Rosacea is a long-term skin condition that typically affects the face. It mainly presents in females aged 30-50 years, but the symptoms can be more severe in males
Rosacea is the most common skin condition in Ireland, with a higher incidence than other European countries, affecting 3% of the population and is often known as the “curse of the Celts”.
It results in redness, pimples, swelling, and small and superficial dilated blood vessels. Often, the nose, cheeks, forehead, and chin are most involved. A red, enlarged nose may occur in severe disease, a condition known as rhinophyma.
The exact cause is unknown, but a combination of hereditary and environmental factors is responsible. Some of the factors include:
- Gender, women are more prone to the condition
- Fair skin
- Age, people above 30 years are at risk
- Family history
- Spicy foods
- Strenuous exercises
- Certain medications, such as blood pressure medications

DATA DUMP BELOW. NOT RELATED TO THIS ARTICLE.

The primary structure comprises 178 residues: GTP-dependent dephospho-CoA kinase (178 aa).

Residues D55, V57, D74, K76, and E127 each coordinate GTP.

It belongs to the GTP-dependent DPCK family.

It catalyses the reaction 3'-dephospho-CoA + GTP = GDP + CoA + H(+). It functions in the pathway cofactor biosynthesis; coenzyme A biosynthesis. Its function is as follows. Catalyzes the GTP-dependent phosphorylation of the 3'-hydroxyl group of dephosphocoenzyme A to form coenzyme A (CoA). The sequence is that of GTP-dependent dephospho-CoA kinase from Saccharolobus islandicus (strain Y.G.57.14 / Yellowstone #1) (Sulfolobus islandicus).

Symptoms may flare up and then subside for a few weeks depending on the individual. Symptoms often begin with episodes of flushing, where the skin turns red for a short period, but other symptoms can develop as the condition progresses such as:
- Inflammation and Oedema
- Dry sensation of the skin
- Burning sensation of the skin
- Flushing/centrofacial erythema
- Swollen red bumps-papula and pustula
- Enlarged nose
- Subtype one, known as erythematotelangiectatic rosacea (ETR), is associated with facial redness, flushing, and visible blood vessels.
- Subtype two, papulopustular (or acne) rosacea, is associated with acne-like breakouts, and often affects middle-aged women.
- Subtype three, known as rhinophyma, is a rare form associated with thickening of the skin on your nose. It usually affects men and is often accompanied by another subtype of rosacea.
- Subtype four is known as ocular rosacea, and its symptoms are centered on the eye area.
Treatment and prevention
If you have rosacea, your healthcare professional can advise you on treatment options. While treatment cannot cure rosacea, it can help.
- Know your triggers
- Wear sun protection
- Consistent moisturising
- Follow a skincare routine
- Mild to moderate papula pustular rosacea-treated topically
- Moderate to severe papula pustular rosacea- treated orally
- Extreme cases of rhinophyma and telangiectasia- laser therapy
- Ocular Rosacea- lubricants, heat compresses, antibiotics